OL: How about the opposite -— what outside lessons have you brought to quizbowl? Has any of your college curriculum been useful in a quizbowl context?
JW: Because my major is business, a lot of it helps with the operational side of quizbowl. I’m taking communications courses for my major that focus on written communication skills, like how to write professional-sounding emails and what people want to get out of emails and memos. I know I’ve been keeping that in mind when writing logistical emails and applying the things I’m learning in the business curriculum to how quizbowl operates.
OL: What are some of the emailing skills you’ve learned?
JW: A lot of it is things that sound like common sense but that a lot of us forget sometimes. You have to be aware that the coaches who get these emails are probably teachers who receive tons of emails a day. If you have a vague sounding or unimportant-looking email going into their inbox, they might ignore it. You need to make sure that you’re putting action-oriented things into your subject line and email and make sure that’s what readers are remembering from it. If you need a contact phone number, and you want them to reply with that, make sure they know that’s what they’re getting out of this email.
OL: How does social media play a role in your quizbowl communications?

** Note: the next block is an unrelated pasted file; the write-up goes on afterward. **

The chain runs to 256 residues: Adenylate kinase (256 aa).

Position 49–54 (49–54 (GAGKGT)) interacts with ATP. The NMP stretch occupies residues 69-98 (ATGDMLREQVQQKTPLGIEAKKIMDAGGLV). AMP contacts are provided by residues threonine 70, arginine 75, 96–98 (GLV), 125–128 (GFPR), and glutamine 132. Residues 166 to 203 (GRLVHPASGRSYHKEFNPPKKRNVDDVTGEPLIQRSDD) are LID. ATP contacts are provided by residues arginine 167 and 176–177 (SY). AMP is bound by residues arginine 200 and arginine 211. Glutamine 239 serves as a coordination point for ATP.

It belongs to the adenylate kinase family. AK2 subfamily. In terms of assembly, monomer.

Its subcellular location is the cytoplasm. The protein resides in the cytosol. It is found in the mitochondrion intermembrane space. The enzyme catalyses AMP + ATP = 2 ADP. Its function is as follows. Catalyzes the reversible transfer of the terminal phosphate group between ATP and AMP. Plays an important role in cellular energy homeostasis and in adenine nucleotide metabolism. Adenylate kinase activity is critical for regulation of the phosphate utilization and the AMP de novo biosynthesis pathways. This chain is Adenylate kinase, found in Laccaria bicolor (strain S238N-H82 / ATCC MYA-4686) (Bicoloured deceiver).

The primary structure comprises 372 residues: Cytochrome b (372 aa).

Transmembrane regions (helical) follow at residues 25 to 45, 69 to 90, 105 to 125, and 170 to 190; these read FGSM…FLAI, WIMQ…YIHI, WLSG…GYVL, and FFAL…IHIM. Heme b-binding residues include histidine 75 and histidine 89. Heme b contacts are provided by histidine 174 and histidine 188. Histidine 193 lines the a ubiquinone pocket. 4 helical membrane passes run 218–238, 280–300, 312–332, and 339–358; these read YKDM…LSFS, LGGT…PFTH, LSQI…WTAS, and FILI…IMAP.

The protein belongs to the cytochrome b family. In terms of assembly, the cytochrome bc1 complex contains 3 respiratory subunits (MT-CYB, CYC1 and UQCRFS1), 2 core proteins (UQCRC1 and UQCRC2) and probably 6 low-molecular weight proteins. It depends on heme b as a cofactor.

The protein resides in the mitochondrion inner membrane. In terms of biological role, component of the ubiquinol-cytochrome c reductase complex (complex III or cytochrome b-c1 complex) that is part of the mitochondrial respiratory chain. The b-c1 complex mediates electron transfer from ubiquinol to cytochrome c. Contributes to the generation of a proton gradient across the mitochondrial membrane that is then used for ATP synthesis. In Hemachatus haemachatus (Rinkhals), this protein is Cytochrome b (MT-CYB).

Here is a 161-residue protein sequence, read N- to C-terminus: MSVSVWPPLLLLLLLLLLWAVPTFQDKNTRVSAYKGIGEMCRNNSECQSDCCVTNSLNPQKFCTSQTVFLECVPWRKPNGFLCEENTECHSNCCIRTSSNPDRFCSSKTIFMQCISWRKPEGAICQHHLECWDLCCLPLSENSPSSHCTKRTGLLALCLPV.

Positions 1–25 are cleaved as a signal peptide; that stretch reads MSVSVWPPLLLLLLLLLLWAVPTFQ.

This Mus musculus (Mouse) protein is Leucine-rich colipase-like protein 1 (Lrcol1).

JW: One thing I think about a bunch is the role of social media in quizbowl outreach. A couple of years ago, I made an Instagram for GPQB, and I know GPQB has had a Twitter for the past four or five years. Having something on social media where a lot of high schoolers are and being open to using those sort of channels to not only do direct outreach but also increase the legitimacy of quizbowl as an activity is something that I feel we could be paying more attention to. Not having a well put together social media page isn’t necessarily hurting you, but having one would certainly help.
Quizbowlers underestimate how cool quizbowl is. We downplay how much we enjoy doing it and just say it’s nerdy…Sharing how much fun you have and how much you learn playing quizbowl might be something that spurs [new] people to go to a tournament.
OL: What advice do you have for quizbowlers hoping to use social media for outreach?
JW: Make sure that you’re aware of what people are seeing and what quizbowl looks like to outsiders. On the GPQB Twitter, we try to maintain a really professional tone with correct grammar. If we’re tweeting at school administrators, we consider what resources and links we want to include. Know who your audience is. If your goal is to do outreach or increase awareness, you want to project a good image of quizbowl.
OL: How do you cultivate that positive image of quizbowl?
JW: Quizbowlers underestimate how cool quizbowl is. We downplay how much we enjoy doing it and just say it’s nerdy. A lot of people who are interested in less nerdy-sounding things are kids who would be interested in learning things through quizbowl. Sharing how much fun you have and how much you learn playing quizbowl might be something that spurs those people to go to a tournament.